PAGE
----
New fund: Former Myntra, Alibaba execs join forces
Multiply Ventures is banking on the vast industry experience of the trio to become a $50-million fund and invest in promising businesses in the country.
Multiply Ventures is banking on the vast industry experience of the trio — Raveen Sastry, Sanjay Ramakrishnan and Bhushan Patil — to become a $50-million fund and invest in promising businesses in the country.
The early-stage venture capital firm has received $10 million in commitments so far. Paytm founder Vijay Shekhar Sharma, Myntra co-founder Mukesh Bansal, Zeta Interactive CEO David A Steinberg and Alibaba executives have backed it as part of these initial commitments.
Sastry, Ramakrishnan and Patil have spent two decades working at startups in India and China. Sastry is Myntra’s co-founder and Ramakrishnan had stints at Flipkart and Myntra. Patil has worked at Alibaba and Paytm.
Patil, who quit Paytm last month, brings his China experience to the table, whereas Sastry and Ramakrishnan have backed around 30 startups in their individual capacity. Some of these startups are SME banking platform Open, health-technology firm Mfine, artificial intelligence venture Mad Street Den and agriculture technology company Gramophone. “This [Multiply Ventures] will be a single platform for capital, expertise and ecosystem access. This is one of the best times for startups to grow in India and we are largely focusing on three sectors — new retail, fin-tech and ed-tech,” Ramakrishnan said. The investments, he added, would be mostly in Pre-Series A to Series A stage.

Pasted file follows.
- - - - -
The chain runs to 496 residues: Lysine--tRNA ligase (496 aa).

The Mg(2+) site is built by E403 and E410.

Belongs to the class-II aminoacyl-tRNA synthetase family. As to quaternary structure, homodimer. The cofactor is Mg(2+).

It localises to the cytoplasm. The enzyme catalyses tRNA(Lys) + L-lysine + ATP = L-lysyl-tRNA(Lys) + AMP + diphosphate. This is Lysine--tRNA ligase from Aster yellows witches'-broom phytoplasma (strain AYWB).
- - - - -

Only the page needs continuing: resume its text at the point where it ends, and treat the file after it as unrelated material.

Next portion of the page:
Multiply Ventures is already screening startups for its first set of bets, even as it looks to rope in new investors for the fund from China and the US. The firm’s entry follows other early-stage funds launched by former startup investors and executives who worked with these companies.
Former Alibaba executives Benny Chen, Kshitij Karundia and Mulyono Xu, who have seen India and Southeast Asia investments for the group closely, set up BAce Capital. Ravi Venkatesh and Edwina Yeo, who worked at Tiger Global, one of the most influential startup investors in India, formed Tanglin Ventures, a $50-million fund for earlystage startups.